That child, born in Bethlehem of the Virgin Mary, came not only for the people of Israel, represented by the shepherds of Bethlehem, but also for all humanity, represented today by the wise men from the East. It is on the Magi and their journey in search of the Messiah that the Church today invites us to meditate and to pray.

These wise men from the East were the first in that great procession of which the prophet Isaiah spoke in today’s first reading (cf. 60:1-6): a procession which from that time on has continued uninterrupted; in every age it hears the message of the star and finds the Child who reveals the tenderness of God. New persons are always being enlightened by that star; they find the way and come into his presence.

According to tradition, the wise men were sages, watchers of the constellations, observers of the heavens, in a cultural and religious context which saw the stars as having significance and power over human affairs. The wise men represent men and woman who seek God in the world’s religions and philosophies: an unending quest.

The wise men point out to us the path of our journey through life. They sought the true Light. As a liturgical hymn of Epiphany which speaks of their experience puts it:“Lumen requirunt lumine”; by following a light, they sought the light. They set out in search of God. Having seen the sign of the star, they grasped its message and set off on a long journey.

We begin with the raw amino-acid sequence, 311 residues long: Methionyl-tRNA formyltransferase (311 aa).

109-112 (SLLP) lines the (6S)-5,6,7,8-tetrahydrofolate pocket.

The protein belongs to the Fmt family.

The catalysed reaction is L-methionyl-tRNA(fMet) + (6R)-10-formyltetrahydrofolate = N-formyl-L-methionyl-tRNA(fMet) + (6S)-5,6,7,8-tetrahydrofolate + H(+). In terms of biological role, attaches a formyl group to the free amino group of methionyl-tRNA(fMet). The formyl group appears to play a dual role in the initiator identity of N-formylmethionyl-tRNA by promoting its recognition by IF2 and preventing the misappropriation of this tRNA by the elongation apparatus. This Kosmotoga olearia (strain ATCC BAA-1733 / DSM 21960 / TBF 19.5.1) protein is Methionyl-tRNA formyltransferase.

It is the Holy Spirit who called them and prompted them to set out; during their journey they were also to have a personal encounter with the true God.

Along the way, the wise men encountered many difficulties. Once they reached Jerusalem, they went to the palace of the king, for they thought it obvious that the new king would be born in the royal palace. There they lost sight of the star and met with a temptation, placed there by the devil: it was the deception of Herod. King Herod was interested in the child, not to worship him but to eliminate him. Herod is the powerful man who sees others only as rivals. Deep down, he also considers God a rival, indeed the most dangerous rival of all. In Herod’s palace the wise men experience a moment of obscurity, of desolation, which they manage to overcome thanks to the prompting of the Holy Spirit, who speaks through the prophecies of sacred Scripture. These indicate that the Messiah is to be born in Bethlehem, the city of David.